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Last Updated: Wednesday, 22 June 2005, 11:44 GMT 12:44 UK
Bollywood star brought to book
By Lata Khubchandani
BBC News, Mumbai

Shah Rukh Khan
The star's autobiography has been seven years in the making
Don't get stuck in the past, don't look too far into the future and don't be cynical is the advice of Bollywood actor Shah Rukh Khan.

Khan, the 39-year-old star of about 50 films, is currently penning an autobiography, written intermittently between shoots and on "boring two-hour-long" drives to locations.

But he warns readers not to expect award-winning prose.

"I am not some great writer. The writing is really off the cuff," he told the BBC News website in an exclusive interview.

What they can expect is a "sweet book" detailing his experiences in the film industry.

"I read a lot and I think it's a funny kind of look at what I've done over the years. People who read it will get a look at my perspective on life."


Khan, who was selected as MTV India's youth icon for 2005, was the star of the Bollywood epic Devdas, the most expensive film ever made in India when it was released in late 2002.

I am not some great writer. The writing is really off the cuff
Shah Rukh Khan

He said he was persuaded to write the autobiography by leading filmmaker, Mahesh Bhatt, during the making of Duplicate in 1998.

Seven years and a number of chapters later, Khan said he was now committed to publishing the book.

Just like the movies it has a "beginning, a middle and an end" he says, covering his arrival in Mumbai (Bombay), his entry into the film industry and the births of his son and daughter.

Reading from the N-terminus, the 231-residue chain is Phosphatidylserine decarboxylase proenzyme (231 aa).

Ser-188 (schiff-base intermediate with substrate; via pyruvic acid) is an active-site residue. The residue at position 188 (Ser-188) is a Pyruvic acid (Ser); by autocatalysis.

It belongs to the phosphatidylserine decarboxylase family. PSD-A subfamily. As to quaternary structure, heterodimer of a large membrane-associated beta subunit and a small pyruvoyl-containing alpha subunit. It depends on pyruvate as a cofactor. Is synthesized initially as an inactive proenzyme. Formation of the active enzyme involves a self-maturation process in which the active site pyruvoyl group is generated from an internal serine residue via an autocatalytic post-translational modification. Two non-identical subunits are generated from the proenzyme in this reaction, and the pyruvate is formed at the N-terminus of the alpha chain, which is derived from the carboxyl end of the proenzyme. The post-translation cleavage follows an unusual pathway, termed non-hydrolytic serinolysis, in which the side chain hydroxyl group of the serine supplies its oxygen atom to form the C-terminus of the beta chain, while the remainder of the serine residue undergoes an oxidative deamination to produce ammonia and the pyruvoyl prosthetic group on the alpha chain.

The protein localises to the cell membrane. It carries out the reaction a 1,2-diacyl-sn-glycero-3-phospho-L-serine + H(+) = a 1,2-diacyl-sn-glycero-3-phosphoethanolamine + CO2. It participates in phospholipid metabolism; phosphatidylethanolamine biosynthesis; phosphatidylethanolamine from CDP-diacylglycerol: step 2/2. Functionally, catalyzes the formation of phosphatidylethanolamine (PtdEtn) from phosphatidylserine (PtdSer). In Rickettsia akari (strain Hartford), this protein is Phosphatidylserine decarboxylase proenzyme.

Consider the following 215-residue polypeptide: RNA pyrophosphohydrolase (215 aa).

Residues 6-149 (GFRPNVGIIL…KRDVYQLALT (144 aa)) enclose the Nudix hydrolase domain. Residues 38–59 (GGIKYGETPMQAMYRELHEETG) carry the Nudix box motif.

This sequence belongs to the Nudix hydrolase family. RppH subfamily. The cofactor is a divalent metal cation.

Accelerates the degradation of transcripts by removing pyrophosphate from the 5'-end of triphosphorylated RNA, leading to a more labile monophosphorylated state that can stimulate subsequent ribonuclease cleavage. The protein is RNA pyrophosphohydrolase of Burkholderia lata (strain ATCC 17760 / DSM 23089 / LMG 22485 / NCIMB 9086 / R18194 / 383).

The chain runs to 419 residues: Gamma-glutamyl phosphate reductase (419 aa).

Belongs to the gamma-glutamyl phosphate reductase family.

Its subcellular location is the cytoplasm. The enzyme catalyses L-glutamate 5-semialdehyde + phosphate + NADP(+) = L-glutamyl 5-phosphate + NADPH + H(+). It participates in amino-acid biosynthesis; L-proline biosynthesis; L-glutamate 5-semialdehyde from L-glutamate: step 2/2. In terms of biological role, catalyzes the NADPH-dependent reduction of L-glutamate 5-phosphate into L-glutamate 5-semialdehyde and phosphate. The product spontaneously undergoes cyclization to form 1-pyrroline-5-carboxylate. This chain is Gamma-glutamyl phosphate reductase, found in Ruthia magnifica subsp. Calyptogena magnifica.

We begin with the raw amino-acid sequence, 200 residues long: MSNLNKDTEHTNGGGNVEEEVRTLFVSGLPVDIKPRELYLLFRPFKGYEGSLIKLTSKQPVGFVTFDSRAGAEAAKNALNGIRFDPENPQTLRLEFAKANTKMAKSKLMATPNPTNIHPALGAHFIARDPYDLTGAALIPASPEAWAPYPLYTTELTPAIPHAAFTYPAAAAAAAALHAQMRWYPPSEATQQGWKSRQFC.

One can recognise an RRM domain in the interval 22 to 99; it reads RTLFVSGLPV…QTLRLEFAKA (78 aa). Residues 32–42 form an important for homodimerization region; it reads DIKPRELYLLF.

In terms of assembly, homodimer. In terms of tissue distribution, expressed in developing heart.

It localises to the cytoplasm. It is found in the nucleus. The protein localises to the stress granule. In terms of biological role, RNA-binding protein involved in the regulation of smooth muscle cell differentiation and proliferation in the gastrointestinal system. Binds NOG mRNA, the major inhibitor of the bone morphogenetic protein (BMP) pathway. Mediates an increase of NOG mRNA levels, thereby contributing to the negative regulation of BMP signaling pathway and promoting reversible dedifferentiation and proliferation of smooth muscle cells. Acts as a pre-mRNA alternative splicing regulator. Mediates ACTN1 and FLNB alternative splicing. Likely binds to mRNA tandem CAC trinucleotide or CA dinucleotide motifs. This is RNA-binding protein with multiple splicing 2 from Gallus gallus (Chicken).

"It's about incidents that have left an impression on me. I have tried to analyse them and find out why I have turned out to be the person I am."


Khan said sitting down to write opened a floodgate of memories "I hadn't thought about in years."

Shah Rukh Khan
Khan says actors have to "make the best of what we have"

Khan is also helping out with an official biography, written by leading Mumbai-based film writer, Anupama Chopra.

"She's talking to people all over the country and abroad," Khan said.

Now approaching mid-life, Khan said he was realistic about his Bollywood role and his choice of films.

"How much of a choice do you really have? It's a question of doing a professional job. I am in a job where I can't wait for the greatest film to come my way. It may not be an ideal situation but we cannot be cynical."

Khan said his new film, Paheli, based on a folk tale from Rajasthan and directed by Amol Palekar, was a "nice and subdued" film.

He added: "I don't hold to the past. I move on. I don't look into the future. I don't even have dreams. Even if I daydream, I'll be daydreaming about my next film."

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